Cash forecasting remains a challenge for most large companies, particularly those with complex operations covering multiple locations with cash flows in numerous currencies.
Treasurers and other finance executives strive to use the forecasts they generate to support high value, mission critical activities across their organisations.
Forecasts that are used for high value activity will need to be a supported by a high-quality data collection and reporting process. High value cash forecasting is used to support high value activity such as liquidity planning, foreign exchange hedging and investor reporting.
Types of cash forecasting process
Over the years we have found that the forecasting processes in large companies typically fall into one of three categories:
Forecasting processes in this category tend to involve a lot of manual work such as spreadsheet consolidation and reporting. The data and reporting output is typically high level and prone to error.
In this category, the focus of a forecasting process is to producing an output that is distributed outside of the head office treasury team and as such the focus is on reconciling with other reports generated within the organisation. Consolidation tools or other software solutions may be used to assist with parts of the process but the majority of time is still invested in manual tasks.
3) Decision Making
A focus on analysis characterises the most valuable forecasting processes we have worked on. Time is still invested in the overall process but the majority of this time is spent on data analysis and interrogation with the ultimate goal of gaining a crystal-clear understanding of future cash flows and requirements.
Four conditions necessary for high value cash forecasting
Moving from the administration category to the analysis category is the goal for most companies. The key question is, how is it done? High value analysis focused forecasting is a function of an environment that assists and supports the people providing information to the process. Therefore, the conditions created are central to the overall quality of the forecasts and the value the process ultimately provides. We have identified four key conditions necessary for high value cash forecasting. 1. Accurate and reliable information input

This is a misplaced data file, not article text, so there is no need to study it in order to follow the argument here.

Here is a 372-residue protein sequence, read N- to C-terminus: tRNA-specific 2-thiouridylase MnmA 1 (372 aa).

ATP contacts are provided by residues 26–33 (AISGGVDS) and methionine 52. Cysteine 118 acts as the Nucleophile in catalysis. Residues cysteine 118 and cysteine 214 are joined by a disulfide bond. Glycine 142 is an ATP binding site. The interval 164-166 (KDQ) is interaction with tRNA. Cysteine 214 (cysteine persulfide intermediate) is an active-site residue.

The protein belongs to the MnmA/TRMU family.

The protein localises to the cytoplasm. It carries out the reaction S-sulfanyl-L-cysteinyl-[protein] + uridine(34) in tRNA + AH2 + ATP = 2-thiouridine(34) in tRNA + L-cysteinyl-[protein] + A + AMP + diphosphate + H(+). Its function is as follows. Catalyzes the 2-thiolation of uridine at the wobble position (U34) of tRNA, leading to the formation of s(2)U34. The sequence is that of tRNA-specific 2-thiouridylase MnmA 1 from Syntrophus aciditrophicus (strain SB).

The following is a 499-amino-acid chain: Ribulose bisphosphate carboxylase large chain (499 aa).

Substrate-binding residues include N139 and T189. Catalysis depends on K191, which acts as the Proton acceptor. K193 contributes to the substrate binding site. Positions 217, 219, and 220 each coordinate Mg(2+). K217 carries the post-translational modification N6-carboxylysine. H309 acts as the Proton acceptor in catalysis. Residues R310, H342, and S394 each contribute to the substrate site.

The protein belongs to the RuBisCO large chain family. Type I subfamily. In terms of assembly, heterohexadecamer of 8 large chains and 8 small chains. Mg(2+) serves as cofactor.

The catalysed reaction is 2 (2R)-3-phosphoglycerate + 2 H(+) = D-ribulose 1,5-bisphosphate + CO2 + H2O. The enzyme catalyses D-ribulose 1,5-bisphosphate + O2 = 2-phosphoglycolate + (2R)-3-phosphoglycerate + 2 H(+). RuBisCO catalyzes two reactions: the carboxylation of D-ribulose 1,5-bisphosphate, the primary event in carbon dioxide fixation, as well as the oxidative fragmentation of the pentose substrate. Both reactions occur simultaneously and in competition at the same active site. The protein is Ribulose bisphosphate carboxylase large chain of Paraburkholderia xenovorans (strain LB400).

Ultimately the value provided by any reporting process will be determined by the quality of data it produces which is dependent to a large extent by the quality of data input by people or gathered from other systems. A high value forecasting process produces a high-quality output by ensuring that the input is also of the highest quality.
2. Full meaningful engagement from participants
Accurate and reliable information input is to a large extent dependent on each business unit or subsidiary engaging in a meaningful way with the process. Gaining initial buy-in and ensuring ongoing engagement with a forecasting process can helped by:
- Gaining visible executive sponsorship
- Simplifying the process and the data input as much as possible
- Highlighting the importance of forecasting to the organisation (the business case)
3. Appropriate tools, process and support
Forecasting can be a challenging task, even for seasoned practitioners. Providing support to the people contributing to the forecasting process while ensuring they have the tools necessary to contribute in the best way they can, will be critical to the ongoing success of the process.
4. Analysis, performance reviews and feedback
An emphasis on analysis is the key characteristic of a high value forecasting process. The analysis not only produces key insights that helps guide day to day to day decision making but is also used to create a “feedback loop” that continuously drives improvements in data quality. This feedback loop is the missing link in most forecasting processes.
This focus on support, efficiency and analysis lies at the heart of sustainable, high value forecasting in large organisations. You can download the CashAnalytics whitepaper on high value cash forecasting here.